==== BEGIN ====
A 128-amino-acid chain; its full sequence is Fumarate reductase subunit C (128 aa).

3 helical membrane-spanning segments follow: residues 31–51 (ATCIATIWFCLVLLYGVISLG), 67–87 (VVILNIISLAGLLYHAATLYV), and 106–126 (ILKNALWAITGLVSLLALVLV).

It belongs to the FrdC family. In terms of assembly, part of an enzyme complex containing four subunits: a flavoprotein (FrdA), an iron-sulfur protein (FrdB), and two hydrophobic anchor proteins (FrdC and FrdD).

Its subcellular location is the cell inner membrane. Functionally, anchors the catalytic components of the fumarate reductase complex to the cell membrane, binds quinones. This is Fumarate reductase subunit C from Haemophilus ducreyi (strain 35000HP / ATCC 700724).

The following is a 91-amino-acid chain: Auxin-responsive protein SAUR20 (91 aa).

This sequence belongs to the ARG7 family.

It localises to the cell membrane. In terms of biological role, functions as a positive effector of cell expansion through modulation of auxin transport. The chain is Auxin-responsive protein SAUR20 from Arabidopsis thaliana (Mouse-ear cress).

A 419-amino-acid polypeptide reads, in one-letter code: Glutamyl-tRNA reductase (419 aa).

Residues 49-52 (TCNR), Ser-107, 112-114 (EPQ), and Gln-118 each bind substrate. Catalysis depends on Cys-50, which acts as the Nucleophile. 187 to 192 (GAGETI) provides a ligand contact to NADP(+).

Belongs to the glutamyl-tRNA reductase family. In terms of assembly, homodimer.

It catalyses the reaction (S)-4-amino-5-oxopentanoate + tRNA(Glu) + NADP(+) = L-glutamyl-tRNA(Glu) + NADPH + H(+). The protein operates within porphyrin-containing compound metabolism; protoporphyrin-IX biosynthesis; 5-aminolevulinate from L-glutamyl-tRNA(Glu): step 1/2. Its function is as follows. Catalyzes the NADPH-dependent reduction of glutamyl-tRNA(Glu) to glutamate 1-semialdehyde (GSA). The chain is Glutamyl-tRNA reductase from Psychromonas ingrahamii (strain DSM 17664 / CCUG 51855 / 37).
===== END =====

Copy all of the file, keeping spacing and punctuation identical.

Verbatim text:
A 128-amino-acid chain; its full sequence is Fumarate reductase subunit C (128 aa).

3 helical membrane-spanning segments follow: residues 31–51 (ATCIATIWFCLVLLYGVISLG), 67–87 (VVILNIISLAGLLYHAATLYV), and 106–126 (ILKNALWAITGLVSLLALVLV).

It belongs to the FrdC family. In terms of assembly, part of an enzyme complex containing four subunits: a flavoprotein (FrdA), an iron-sulfur protein (FrdB), and two hydrophobic anchor proteins (FrdC and FrdD).

Its subcellular location is the cell inner membrane. Functionally, anchors the catalytic components of the fumarate reductase complex to the cell membrane, binds quinones. This is Fumarate reductase subunit C from Haemophilus ducreyi (strain 35000HP / ATCC 700724).

The following is a 91-amino-acid chain: Auxin-responsive protein SAUR20 (91 aa).

This sequence belongs to the ARG7 family.

It localises to the cell membrane. In terms of biological role, functions as a positive effector of cell expansion through modulation of auxin transport. The chain is Auxin-responsive protein SAUR20 from Arabidopsis thaliana (Mouse-ear cress).

A 419-amino-acid polypeptide reads, in one-letter code: Glutamyl-tRNA reductase (419 aa).

Residues 49-52 (TCNR), Ser-107, 112-114 (EPQ), and Gln-118 each bind substrate. Catalysis depends on Cys-50, which acts as the Nucleophile. 187 to 192 (GAGETI) provides a ligand contact to NADP(+).

Belongs to the glutamyl-tRNA reductase family. In terms of assembly, homodimer.

It catalyses the reaction (S)-4-amino-5-oxopentanoate + tRNA(Glu) + NADP(+) = L-glutamyl-tRNA(Glu) + NADPH + H(+). The protein operates within porphyrin-containing compound metabolism; protoporphyrin-IX biosynthesis; 5-aminolevulinate from L-glutamyl-tRNA(Glu): step 1/2. Its function is as follows. Catalyzes the NADPH-dependent reduction of glutamyl-tRNA(Glu) to glutamate 1-semialdehyde (GSA). The chain is Glutamyl-tRNA reductase from Psychromonas ingrahamii (strain DSM 17664 / CCUG 51855 / 37).